Good Morning! Paul Georgy with the early morning commentary for July 27, 2016.
Grain markets are mixed with corn steady, soybeans higher and wheat a bit lower. The US Dollar is higher and crude is lower. Trade is waiting for Fed meeting comments later today.
Weather forecast has periods of rain through much of the Midwest over the next 6 days or so. While the soybean crop still needs key rainfall in some areas and dryness in others, the corn crop will be affected by temperatures during dry down. Traders will likely relax focus on weather forecasts and hone in on yield potential over the next few weeks.
Cash grain values at the gulf are firm as export demand picks up. US corn values are cheap enough to buy some business however world wheat supplies are tempering the demand. Farmer selling is at a standstill as current prices are not very enticing.
The Wheat Quality Council, on their first of three-day tour of North and South Dakota and Minnesota fields, are calculating an average yield for hard red spring wheat at 43.1 bushels per acre. That figure compares with the 2015 day one yield of 51.1 bpa and the tour's five-year average of 45.0 bpa.
Australian farmers are reported to be holding on to their wheat stocks and not forward pricing. They have hopes that the La Nina weather event later this year will reduce world wheat stocks enough to lift prices from current 10-year lows.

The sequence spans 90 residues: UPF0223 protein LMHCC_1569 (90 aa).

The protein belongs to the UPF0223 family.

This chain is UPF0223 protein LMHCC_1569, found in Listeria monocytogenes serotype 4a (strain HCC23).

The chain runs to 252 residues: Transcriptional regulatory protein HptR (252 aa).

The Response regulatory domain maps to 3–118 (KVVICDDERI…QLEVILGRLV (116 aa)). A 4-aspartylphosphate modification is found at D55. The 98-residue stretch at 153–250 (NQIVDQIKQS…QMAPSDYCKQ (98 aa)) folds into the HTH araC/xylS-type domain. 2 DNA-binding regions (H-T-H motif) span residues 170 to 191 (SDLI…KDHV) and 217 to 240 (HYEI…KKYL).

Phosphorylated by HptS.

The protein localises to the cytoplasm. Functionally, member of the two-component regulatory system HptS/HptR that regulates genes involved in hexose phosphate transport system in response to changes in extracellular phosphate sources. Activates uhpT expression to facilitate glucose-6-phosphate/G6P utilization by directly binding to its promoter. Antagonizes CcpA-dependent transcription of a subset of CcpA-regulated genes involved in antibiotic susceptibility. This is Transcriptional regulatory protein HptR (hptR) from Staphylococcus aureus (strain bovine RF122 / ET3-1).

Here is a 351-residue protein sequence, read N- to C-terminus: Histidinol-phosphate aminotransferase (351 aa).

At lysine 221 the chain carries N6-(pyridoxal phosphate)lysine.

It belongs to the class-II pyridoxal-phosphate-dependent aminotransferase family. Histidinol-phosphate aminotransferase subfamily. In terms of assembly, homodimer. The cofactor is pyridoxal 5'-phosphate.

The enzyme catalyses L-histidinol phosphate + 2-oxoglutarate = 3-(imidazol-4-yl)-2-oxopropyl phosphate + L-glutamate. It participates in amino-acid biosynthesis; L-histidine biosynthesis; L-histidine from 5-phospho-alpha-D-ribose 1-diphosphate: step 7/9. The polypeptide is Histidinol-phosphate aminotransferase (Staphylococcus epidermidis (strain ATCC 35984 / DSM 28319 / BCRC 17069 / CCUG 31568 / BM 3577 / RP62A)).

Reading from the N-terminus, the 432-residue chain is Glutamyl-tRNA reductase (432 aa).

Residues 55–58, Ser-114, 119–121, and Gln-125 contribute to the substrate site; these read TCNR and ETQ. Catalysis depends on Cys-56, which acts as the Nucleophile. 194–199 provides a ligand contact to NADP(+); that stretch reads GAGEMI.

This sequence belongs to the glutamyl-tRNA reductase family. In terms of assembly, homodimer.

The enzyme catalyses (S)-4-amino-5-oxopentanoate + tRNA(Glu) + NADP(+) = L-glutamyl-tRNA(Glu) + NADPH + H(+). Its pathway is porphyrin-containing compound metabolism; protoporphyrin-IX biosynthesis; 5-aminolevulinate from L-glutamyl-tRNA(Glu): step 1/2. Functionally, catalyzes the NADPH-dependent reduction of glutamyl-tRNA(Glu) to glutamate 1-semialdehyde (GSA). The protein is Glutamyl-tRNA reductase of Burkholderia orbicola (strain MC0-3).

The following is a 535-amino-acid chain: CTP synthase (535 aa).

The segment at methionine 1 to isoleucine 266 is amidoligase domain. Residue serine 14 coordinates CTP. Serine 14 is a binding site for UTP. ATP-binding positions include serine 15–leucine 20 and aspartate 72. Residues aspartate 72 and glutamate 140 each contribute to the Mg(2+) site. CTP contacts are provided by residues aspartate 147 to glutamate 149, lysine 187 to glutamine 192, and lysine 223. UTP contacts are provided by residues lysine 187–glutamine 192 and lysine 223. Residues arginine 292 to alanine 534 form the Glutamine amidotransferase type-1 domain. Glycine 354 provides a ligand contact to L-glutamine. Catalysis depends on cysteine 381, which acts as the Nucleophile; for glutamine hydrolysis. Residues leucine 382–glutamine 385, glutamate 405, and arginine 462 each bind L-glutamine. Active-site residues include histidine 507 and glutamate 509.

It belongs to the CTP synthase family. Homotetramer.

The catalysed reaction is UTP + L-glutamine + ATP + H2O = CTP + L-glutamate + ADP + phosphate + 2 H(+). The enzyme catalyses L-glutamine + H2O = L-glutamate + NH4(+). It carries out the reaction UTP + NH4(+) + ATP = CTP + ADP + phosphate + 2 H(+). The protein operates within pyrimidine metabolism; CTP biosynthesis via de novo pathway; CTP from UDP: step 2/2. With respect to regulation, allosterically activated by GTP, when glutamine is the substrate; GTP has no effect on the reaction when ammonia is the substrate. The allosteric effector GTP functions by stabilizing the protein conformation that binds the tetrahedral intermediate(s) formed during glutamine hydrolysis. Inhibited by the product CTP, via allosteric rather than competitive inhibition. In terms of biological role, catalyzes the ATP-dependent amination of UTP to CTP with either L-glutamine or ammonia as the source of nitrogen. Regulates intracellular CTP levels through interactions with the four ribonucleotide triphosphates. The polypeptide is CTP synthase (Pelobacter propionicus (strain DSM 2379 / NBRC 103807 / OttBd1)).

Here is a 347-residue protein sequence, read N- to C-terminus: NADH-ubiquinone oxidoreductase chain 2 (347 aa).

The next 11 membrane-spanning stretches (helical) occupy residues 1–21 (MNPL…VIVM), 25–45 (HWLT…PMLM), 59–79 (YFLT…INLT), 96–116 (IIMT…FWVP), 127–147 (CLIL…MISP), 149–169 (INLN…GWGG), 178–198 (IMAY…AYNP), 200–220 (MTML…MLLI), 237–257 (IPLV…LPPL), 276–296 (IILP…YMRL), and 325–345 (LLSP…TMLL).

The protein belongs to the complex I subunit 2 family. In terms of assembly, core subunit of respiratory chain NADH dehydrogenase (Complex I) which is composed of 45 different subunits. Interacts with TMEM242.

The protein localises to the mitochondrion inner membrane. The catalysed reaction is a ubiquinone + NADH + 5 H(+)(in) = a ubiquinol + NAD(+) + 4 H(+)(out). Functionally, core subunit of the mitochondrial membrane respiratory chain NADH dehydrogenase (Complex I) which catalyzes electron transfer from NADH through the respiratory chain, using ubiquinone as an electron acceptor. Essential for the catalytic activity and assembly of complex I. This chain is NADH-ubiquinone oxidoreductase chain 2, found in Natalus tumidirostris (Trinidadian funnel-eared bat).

Safrina corn harvest in Brazil is estimated at 56% complete compared to 28% last year.
First notice date in the August soybean, soymeal and soyoil contracts is Friday July 29th.
Funds were estimated to have been net sellers of 6,000 wheat contracts on Tuesday. They were net buyers of 5,000 soybeans and 3,000 soymeal contracts while being even on corn and soyoil.
Macro traders believe there is a zero chance the FOMC meeting will result in a rate hike. Durable goods orders are expected to show another lackluster report and U.S. pending home sales are expected to show a small upward rebound.
Weekly EIA report consensus for today's report is for a -2.25 million barrel decline in U.S. crude oil inventories, a -500,000 barrel decline in Cushing crude oil inventories, a 600,000 barrel rise in gasoline inventories and a 750,000 barrel rise in distillate inventories.
Cash cattle trade is at a standstill as packers and feedlots have a month end stand-off. Stronger futures give us the indication we may have seen the lows made in the cash trade as feedlots will be holding out for higher money this week. However, packers have a wildcard which is pulling contract cattle ahead to fill their needs.
August cattle futures were higher on Tuesday but lagged the performance of the deferred contracts as traders were reducing size with first notice day approaching. The October contract closed above the 20 day moving average and above a sharp down trend resistance line. The next upside goal will be the 50-day average at 113.55 and then the long-term down trend resistance at 115.00.
Pork cutout values continue to slide. We are currently in the “waiting period” where meat supplies are plentiful and retailers need to clear coolers from first of month specials before getting ready for Labor Day featuring. Time should fix the negative attitude.
Lean hog futures fell below the previous day’s lows and now seems to be eyeing key support at 73.75 in the August contract.
Dressed beef values were higher with choice up 1.34 and select up 1.38. The CME Feeder Index is 138.61. Pork cutout values are down 2.38.
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